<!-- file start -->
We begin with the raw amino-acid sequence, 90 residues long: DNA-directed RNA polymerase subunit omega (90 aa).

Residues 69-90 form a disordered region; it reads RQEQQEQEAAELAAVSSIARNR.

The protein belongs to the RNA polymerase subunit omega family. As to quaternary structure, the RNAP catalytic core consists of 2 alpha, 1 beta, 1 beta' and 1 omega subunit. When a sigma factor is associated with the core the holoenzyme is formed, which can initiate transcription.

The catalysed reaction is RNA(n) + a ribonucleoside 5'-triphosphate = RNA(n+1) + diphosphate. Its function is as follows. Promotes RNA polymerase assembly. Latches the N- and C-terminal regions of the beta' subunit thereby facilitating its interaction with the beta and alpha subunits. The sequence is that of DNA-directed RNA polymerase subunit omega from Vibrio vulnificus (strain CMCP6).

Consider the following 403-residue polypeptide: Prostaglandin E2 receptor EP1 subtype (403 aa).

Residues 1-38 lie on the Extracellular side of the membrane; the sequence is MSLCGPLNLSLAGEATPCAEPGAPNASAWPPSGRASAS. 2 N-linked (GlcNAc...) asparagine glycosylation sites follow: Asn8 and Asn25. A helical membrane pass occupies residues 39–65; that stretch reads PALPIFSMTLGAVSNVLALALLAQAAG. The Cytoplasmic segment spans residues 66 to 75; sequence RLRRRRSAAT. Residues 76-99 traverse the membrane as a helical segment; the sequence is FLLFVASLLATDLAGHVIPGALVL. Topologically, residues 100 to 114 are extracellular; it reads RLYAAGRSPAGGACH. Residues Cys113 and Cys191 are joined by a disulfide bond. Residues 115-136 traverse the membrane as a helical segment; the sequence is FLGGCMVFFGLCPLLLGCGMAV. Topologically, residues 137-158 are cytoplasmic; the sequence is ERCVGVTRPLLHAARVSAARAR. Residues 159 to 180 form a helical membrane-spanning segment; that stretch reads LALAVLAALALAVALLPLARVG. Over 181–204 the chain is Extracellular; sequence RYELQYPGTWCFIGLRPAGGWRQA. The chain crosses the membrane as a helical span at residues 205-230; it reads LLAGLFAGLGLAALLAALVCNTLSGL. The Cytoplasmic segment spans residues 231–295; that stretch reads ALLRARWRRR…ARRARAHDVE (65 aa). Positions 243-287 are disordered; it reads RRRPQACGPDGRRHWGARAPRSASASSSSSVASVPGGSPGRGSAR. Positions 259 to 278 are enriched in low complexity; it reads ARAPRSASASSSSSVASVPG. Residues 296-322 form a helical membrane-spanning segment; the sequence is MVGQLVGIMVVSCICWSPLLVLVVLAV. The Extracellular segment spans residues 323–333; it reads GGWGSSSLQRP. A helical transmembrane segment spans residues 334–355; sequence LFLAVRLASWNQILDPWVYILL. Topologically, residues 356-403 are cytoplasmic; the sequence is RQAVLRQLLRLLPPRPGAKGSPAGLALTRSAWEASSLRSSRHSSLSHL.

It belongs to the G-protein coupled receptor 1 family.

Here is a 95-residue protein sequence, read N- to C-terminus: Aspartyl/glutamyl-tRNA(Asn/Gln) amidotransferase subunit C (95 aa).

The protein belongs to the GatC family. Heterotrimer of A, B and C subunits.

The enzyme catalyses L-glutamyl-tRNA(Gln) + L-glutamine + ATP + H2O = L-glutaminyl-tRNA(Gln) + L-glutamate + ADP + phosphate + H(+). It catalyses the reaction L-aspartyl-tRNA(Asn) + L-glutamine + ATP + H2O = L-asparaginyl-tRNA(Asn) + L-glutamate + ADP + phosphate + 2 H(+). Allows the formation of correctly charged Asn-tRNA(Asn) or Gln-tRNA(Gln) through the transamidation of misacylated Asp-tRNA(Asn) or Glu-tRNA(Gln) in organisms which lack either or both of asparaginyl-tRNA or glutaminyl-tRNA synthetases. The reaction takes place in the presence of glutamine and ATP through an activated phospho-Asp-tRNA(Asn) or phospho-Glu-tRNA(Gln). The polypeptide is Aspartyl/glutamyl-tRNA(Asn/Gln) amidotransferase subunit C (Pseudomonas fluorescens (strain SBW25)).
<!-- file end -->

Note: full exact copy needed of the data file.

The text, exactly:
We begin with the raw amino-acid sequence, 90 residues long: DNA-directed RNA polymerase subunit omega (90 aa).

Residues 69-90 form a disordered region; it reads RQEQQEQEAAELAAVSSIARNR.

The protein belongs to the RNA polymerase subunit omega family. As to quaternary structure, the RNAP catalytic core consists of 2 alpha, 1 beta, 1 beta' and 1 omega subunit. When a sigma factor is associated with the core the holoenzyme is formed, which can initiate transcription.

The catalysed reaction is RNA(n) + a ribonucleoside 5'-triphosphate = RNA(n+1) + diphosphate. Its function is as follows. Promotes RNA polymerase assembly. Latches the N- and C-terminal regions of the beta' subunit thereby facilitating its interaction with the beta and alpha subunits. The sequence is that of DNA-directed RNA polymerase subunit omega from Vibrio vulnificus (strain CMCP6).

Consider the following 403-residue polypeptide: Prostaglandin E2 receptor EP1 subtype (403 aa).

Residues 1-38 lie on the Extracellular side of the membrane; the sequence is MSLCGPLNLSLAGEATPCAEPGAPNASAWPPSGRASAS. 2 N-linked (GlcNAc...) asparagine glycosylation sites follow: Asn8 and Asn25. A helical membrane pass occupies residues 39–65; that stretch reads PALPIFSMTLGAVSNVLALALLAQAAG. The Cytoplasmic segment spans residues 66 to 75; sequence RLRRRRSAAT. Residues 76-99 traverse the membrane as a helical segment; the sequence is FLLFVASLLATDLAGHVIPGALVL. Topologically, residues 100 to 114 are extracellular; it reads RLYAAGRSPAGGACH. Residues Cys113 and Cys191 are joined by a disulfide bond. Residues 115-136 traverse the membrane as a helical segment; the sequence is FLGGCMVFFGLCPLLLGCGMAV. Topologically, residues 137-158 are cytoplasmic; the sequence is ERCVGVTRPLLHAARVSAARAR. Residues 159 to 180 form a helical membrane-spanning segment; that stretch reads LALAVLAALALAVALLPLARVG. Over 181–204 the chain is Extracellular; sequence RYELQYPGTWCFIGLRPAGGWRQA. The chain crosses the membrane as a helical span at residues 205-230; it reads LLAGLFAGLGLAALLAALVCNTLSGL. The Cytoplasmic segment spans residues 231–295; that stretch reads ALLRARWRRR…ARRARAHDVE (65 aa). Positions 243-287 are disordered; it reads RRRPQACGPDGRRHWGARAPRSASASSSSSVASVPGGSPGRGSAR. Positions 259 to 278 are enriched in low complexity; it reads ARAPRSASASSSSSVASVPG. Residues 296-322 form a helical membrane-spanning segment; the sequence is MVGQLVGIMVVSCICWSPLLVLVVLAV. The Extracellular segment spans residues 323–333; it reads GGWGSSSLQRP. A helical transmembrane segment spans residues 334–355; sequence LFLAVRLASWNQILDPWVYILL. Topologically, residues 356-403 are cytoplasmic; the sequence is RQAVLRQLLRLLPPRPGAKGSPAGLALTRSAWEASSLRSSRHSSLSHL.

It belongs to the G-protein coupled receptor 1 family.

Here is a 95-residue protein sequence, read N- to C-terminus: Aspartyl/glutamyl-tRNA(Asn/Gln) amidotransferase subunit C (95 aa).

The protein belongs to the GatC family. Heterotrimer of A, B and C subunits.

The enzyme catalyses L-glutamyl-tRNA(Gln) + L-glutamine + ATP + H2O = L-glutaminyl-tRNA(Gln) + L-glutamate + ADP + phosphate + H(+). It catalyses the reaction L-aspartyl-tRNA(Asn) + L-glutamine + ATP + H2O = L-asparaginyl-tRNA(Asn) + L-glutamate + ADP + phosphate + 2 H(+). Allows the formation of correctly charged Asn-tRNA(Asn) or Gln-tRNA(Gln) through the transamidation of misacylated Asp-tRNA(Asn) or Glu-tRNA(Gln) in organisms which lack either or both of asparaginyl-tRNA or glutaminyl-tRNA synthetases. The reaction takes place in the presence of glutamine and ATP through an activated phospho-Asp-tRNA(Asn) or phospho-Glu-tRNA(Gln). The polypeptide is Aspartyl/glutamyl-tRNA(Asn/Gln) amidotransferase subunit C (Pseudomonas fluorescens (strain SBW25)).